Looking beyond the crisis
South African Airways is set to return to the skies later in September 2021, with its airfreight division expected to play a pivotal role in the provision of air cargo solutions in South Africa and the region. ITJ correspondent Thola Nzuza looks at the hopes associated with the new start for the airline, after the business rescue proceedings were completed.
The pictures from countries in lockdown due to the outbreak of Covid-19 were similar from around the world. All over the planet the pandemic resulted in the same news – airfreight capacities shrank and simultaneously drove margins up, presenting an opportunity for those cargo airlines that played an instrumental role in facilitating the movement of life-saving goods.
The national carrier South African Airways (SAA), which was classified as an essential service during the national lockdown, was able to act swiftly and offer charter services for repatriation flights and cargo transportation. SAA’s airfreight division, South African Airways Cargo (SAA Cargo), ramped up capacities to assist the freight forwarding industry. Thomas Kgokolo, interim chief executive officer of SAA, commented that “as an organisation we were very pleased to assist the country and its business activities when it mattered most, enabling many to deal with the challenges presented by Covid-19.”
P4F took off in April 2020
Through its airfreight division the airline deployed its Airbus A340-600s to provide services to sustain supply chains to and from various countries. On 6 April 2020 SAA Cargo operated a historic flight, chartering a passenger aeroplane to carry cargo only between Johannesburg and Frankfurt (see also ITJ Daily of 15 April 2020). Thereafter the division deployed more passenger aircraft to operate a total of 38 cargo-only flights (known as P4F in SAA).
The flights included rendering services for the South African National Defence Force and for the Solidarity Fund, a not-for-profit organisation established to provide much needed PPE for frontline health workers. Looking at the highlights of these activities, Kgokolo proudly pointed out that “P4F operations, which we pursued relentlessly, were a key milestone in the history of our airline. Their success can also be attributed to the great teamwork exhibited by every SAA department.” The airline’s own charter services were augmented by purchasing cargo capacities on strategic third-party airlines, especially those flying between Europe and South Africa.
From April 2020 on SAA Cargo lifted more than 1,000 t of urgently-needed medical supplies on chartered and P4F flights. Cargo transportation during the lockdown thus resulted in significant revenue generation when SAA needed it the most.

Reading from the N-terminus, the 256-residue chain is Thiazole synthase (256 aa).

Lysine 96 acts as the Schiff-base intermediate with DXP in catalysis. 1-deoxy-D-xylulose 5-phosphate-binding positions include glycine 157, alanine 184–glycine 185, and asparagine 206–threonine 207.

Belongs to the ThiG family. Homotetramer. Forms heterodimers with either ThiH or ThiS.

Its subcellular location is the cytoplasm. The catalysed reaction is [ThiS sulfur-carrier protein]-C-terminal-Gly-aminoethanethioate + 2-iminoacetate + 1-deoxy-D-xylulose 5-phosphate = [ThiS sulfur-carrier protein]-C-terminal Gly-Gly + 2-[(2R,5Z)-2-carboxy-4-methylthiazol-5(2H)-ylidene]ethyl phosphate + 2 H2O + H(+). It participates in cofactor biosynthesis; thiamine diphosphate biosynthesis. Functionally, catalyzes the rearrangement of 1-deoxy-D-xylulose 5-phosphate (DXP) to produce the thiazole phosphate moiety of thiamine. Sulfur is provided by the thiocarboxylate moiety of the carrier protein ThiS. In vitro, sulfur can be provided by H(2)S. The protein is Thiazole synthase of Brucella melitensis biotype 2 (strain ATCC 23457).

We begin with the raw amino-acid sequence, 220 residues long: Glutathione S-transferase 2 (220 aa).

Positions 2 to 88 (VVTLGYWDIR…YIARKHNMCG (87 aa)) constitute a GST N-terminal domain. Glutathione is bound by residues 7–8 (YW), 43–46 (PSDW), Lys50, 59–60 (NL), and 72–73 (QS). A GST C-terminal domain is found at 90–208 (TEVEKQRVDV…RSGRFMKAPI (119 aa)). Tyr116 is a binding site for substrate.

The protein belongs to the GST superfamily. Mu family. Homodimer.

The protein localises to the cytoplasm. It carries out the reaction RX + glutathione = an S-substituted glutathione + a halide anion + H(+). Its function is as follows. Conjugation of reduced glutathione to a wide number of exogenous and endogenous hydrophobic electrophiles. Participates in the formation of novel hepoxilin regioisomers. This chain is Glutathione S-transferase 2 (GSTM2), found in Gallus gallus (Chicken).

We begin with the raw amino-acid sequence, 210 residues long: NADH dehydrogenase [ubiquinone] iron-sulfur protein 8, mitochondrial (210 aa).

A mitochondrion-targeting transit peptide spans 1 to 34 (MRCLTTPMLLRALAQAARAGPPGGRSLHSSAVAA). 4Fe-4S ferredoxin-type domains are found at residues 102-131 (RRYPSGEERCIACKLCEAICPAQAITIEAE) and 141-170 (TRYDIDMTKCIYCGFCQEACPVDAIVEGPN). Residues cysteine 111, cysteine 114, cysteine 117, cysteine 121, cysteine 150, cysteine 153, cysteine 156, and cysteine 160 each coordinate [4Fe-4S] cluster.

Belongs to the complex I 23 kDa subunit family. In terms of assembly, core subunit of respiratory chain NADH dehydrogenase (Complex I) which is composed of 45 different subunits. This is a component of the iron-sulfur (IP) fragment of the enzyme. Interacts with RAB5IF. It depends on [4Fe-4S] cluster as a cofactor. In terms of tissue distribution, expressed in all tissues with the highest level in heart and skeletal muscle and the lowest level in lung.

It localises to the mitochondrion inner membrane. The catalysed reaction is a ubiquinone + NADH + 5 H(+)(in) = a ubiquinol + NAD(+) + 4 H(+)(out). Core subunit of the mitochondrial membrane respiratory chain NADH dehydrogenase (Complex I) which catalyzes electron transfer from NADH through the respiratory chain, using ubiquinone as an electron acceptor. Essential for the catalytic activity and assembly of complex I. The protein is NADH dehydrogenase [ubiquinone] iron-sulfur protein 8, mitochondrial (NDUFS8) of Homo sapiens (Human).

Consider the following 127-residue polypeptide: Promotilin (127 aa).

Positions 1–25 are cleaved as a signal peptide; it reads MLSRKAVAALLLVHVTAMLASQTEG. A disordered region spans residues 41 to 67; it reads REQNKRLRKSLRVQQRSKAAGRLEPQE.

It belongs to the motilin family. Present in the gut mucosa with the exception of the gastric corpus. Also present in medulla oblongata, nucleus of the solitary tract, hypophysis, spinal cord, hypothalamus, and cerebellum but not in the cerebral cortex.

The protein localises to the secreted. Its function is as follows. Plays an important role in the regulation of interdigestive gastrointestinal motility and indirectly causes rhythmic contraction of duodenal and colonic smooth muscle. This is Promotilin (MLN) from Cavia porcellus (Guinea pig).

The airline also faced numerous challenges from new Covid-19 regulations for air cargo services. In addition, it had to run its business with significant staffing reductions, fewer aircraft and cross-border restrictions. “To address the challenges we collaborated with many key players in the value chain. In spite of these hurdles, the industry emerged with many positives.” Kgokolo added.
SAA Cargo has a solid customer base
The relaunch of South African Airways, which exited the rescue process on 30 April 2021, comes at an opportune time, now that aviation activities have slowly picked up again since the end of 2020.
The transport and logistics industry is keenly awaiting SAA’s resumption of operations, and is eager to see the role the airfreight division SAA Cargo is likely to play. For many years, the cargo division was a key contributor to the economy, facilitating domestic, intra-Africa and inter-continental trade activities through its air cargo transportation services.
The airfreight division has a very solid customer base; it has remained loyal to the carrier for decades, due to its reliable services and its strong market network. The airline underlined the fact that it will continue to provide an integrated global distribution network and terminal services for the purposes of air cargo’s transport and logistics requirements. Talking to the ITJ, Kgokolo also emphasised the fact that “SAA Cargo will remain an integral part of the newly-restructured SAA Group.”
To succeed, it must rethink its business model to adapt to new market dynamics, the ever-evolving business environment, stiff competition from other airlines and the challenges presented by Covid-19.
Market presence maintained
The carrier’s airfreight business, which used to enjoy a strong global presence, took severe hits in the course of the rescue process. An analysis of the past few months puts Kgokolo in an optimistic mood, however. “SAA Cargo operations maintained their market presence during the Covid-19 downturn, when many sectors and businesses had to close down or restructure their role in the economy.” The cargo business is now set to focus on strategic SAA passenger routes, supplemented by partnerships with third parties.
In any case, SAA Cargo’s resumption of airfreight operations will provide the industry with much-needed cargo capacities in Africa. The business provides great prospects, as there are stock shortages both in the country and the region. Additionally, the region also faces high demand for medical supplies, including vaccines.